I’m sorry I have to agree. I’m unemployed and my husband under employed but we worked our butts off to have significant savings, in these hard times. And never would a single purchase even if I was tripled billed would put us over the limit. Most cards you can set account alerts so if your purchase hits a certain amount they will call/text/email you, that stops you from going over for the rest of the day. And any child of a certain age will understand if you explain to them why they aren’t getting this or that for christmas will be better off later in life. When my Dad used to go on strike no one never needed to tell me anything, I knew money would be tight if there was no end in sight and not to ask for anything extra. Teach your kids now so they aren’t living paycheck to paycheck, it’s much more valuable than any toy you give them.

      • thisistobehelpful says:

        The point is this is the company’s fault not the consumer’s. Their system overcharged her. Regardless of what was in her bank account, absolutely no one expects to be charged twice for any purchase. Can you imagine how ridiculous it would be if we did? We’d literally have to have twice the money on hand for every purchase. Could you pull that off with savings? Double mortgage payment goes through? Double electricity? Double grocery. How bout triple mortgage? Or say a large appliance breaks and that accidently gets tripled? How bout a triple $3000 car repair? If you have that much in your savings account you are nowhere near as hard off as almost half the country. Congratulations.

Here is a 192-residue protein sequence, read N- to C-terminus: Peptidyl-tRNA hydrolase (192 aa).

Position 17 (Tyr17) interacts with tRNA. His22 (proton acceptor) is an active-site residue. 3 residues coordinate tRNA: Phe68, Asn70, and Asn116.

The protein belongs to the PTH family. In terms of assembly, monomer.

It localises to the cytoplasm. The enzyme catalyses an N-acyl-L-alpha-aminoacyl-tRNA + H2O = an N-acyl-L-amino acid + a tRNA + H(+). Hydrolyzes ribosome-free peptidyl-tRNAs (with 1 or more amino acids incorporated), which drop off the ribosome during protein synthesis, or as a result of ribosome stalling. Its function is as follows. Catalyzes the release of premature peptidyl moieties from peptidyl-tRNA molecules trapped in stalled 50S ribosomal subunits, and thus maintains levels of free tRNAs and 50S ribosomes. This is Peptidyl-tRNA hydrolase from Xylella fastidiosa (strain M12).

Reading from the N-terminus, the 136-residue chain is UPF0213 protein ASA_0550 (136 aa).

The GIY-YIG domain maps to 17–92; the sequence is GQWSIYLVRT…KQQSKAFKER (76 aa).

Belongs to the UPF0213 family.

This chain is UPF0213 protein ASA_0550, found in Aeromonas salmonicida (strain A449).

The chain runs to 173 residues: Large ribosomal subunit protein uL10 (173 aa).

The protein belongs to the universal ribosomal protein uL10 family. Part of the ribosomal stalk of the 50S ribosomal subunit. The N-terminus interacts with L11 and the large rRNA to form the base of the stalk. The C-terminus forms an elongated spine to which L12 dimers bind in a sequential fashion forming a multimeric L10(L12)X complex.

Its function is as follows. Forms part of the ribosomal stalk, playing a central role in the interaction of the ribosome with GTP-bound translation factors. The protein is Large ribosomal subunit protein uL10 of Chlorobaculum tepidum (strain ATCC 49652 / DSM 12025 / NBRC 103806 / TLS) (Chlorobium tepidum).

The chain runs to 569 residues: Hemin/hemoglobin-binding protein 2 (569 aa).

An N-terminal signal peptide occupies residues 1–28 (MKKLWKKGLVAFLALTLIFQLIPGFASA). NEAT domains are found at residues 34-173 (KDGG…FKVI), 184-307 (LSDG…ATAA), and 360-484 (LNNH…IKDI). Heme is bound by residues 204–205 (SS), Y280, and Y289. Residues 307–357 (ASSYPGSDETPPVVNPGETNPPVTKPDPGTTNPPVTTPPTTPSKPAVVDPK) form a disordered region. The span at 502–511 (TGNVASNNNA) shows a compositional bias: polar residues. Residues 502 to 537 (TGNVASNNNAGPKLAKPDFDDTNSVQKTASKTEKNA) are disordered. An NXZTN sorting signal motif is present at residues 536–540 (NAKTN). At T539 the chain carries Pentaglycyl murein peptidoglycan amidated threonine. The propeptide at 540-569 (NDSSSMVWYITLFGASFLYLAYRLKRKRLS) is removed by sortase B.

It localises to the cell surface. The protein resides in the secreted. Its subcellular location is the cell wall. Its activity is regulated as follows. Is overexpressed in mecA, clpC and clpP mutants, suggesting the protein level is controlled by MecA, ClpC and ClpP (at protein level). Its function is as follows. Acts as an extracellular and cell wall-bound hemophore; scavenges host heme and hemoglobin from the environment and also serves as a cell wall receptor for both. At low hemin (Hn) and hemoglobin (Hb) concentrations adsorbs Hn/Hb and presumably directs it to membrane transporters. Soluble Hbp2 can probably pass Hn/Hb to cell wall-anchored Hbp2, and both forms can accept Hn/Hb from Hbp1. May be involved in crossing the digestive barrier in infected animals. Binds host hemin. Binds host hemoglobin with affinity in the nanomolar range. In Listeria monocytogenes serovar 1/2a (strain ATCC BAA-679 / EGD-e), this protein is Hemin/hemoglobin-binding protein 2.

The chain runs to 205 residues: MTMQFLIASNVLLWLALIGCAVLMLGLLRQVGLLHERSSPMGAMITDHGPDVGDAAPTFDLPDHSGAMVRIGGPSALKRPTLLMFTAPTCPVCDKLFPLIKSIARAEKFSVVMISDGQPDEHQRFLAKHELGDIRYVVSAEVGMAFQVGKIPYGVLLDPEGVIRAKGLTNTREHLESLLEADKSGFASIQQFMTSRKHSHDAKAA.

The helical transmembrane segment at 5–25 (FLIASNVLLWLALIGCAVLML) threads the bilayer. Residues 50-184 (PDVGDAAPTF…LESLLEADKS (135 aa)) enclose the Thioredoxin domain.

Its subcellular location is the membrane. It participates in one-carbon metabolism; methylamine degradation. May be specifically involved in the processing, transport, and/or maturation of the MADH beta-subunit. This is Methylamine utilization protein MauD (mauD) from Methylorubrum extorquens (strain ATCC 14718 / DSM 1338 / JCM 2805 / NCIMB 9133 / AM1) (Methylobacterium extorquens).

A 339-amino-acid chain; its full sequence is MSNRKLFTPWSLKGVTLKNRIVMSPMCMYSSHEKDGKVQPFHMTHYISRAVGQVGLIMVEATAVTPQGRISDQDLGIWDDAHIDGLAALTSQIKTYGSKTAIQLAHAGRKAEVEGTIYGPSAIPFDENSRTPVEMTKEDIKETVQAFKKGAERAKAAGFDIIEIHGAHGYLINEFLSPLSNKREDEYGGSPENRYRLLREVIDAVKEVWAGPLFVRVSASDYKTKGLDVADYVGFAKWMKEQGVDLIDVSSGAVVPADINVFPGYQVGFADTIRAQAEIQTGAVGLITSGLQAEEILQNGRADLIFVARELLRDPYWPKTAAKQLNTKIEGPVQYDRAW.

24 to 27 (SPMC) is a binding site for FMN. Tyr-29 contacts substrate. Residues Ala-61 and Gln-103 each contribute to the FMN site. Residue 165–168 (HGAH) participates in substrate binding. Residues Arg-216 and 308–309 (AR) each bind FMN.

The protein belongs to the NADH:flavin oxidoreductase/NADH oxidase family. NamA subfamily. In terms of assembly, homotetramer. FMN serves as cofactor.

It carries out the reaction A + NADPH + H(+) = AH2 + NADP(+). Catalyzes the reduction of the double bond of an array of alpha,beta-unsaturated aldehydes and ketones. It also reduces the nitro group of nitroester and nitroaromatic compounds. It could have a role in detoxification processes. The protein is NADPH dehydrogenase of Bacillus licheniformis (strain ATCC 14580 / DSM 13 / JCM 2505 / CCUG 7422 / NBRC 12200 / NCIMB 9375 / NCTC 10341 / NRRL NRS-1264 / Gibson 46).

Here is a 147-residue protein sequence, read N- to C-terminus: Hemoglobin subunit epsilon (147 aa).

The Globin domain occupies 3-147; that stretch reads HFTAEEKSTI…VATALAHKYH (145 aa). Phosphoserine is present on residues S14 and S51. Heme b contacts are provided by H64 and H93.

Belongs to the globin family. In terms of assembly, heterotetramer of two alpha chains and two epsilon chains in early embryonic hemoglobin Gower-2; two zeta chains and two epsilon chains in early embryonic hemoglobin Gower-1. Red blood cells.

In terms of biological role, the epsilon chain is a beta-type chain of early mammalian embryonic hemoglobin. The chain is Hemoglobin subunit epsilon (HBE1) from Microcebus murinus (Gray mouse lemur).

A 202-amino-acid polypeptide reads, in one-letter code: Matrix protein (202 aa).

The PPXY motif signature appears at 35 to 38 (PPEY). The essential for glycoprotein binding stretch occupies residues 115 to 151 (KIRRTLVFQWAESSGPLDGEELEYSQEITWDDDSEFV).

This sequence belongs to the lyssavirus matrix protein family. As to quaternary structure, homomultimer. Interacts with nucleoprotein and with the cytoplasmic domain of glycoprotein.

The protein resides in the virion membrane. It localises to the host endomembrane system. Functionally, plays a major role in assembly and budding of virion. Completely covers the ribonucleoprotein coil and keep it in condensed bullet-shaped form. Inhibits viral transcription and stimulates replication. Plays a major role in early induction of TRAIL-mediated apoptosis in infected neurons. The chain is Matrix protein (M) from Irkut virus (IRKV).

She spent within her means and the company took double what she agreed to. This is not her fault. Also that much money is like five barbie dolls or three video games. That isn’t lavish spending, she WAS working with her tight budget. And equating hard work with income doesn’t work. It’s worked out for you and your husband. Not everyone of course can avoid paycheck to paycheck living even with more than one job, especially now. All men are not created equal. If they were, we wouldn’t be so pissed off at CEOs of AGI getting obscene amounts of money for sitting on their butts because we’d all be qualified for that job and have one that paid similarly.

        • BridgetPentheus says: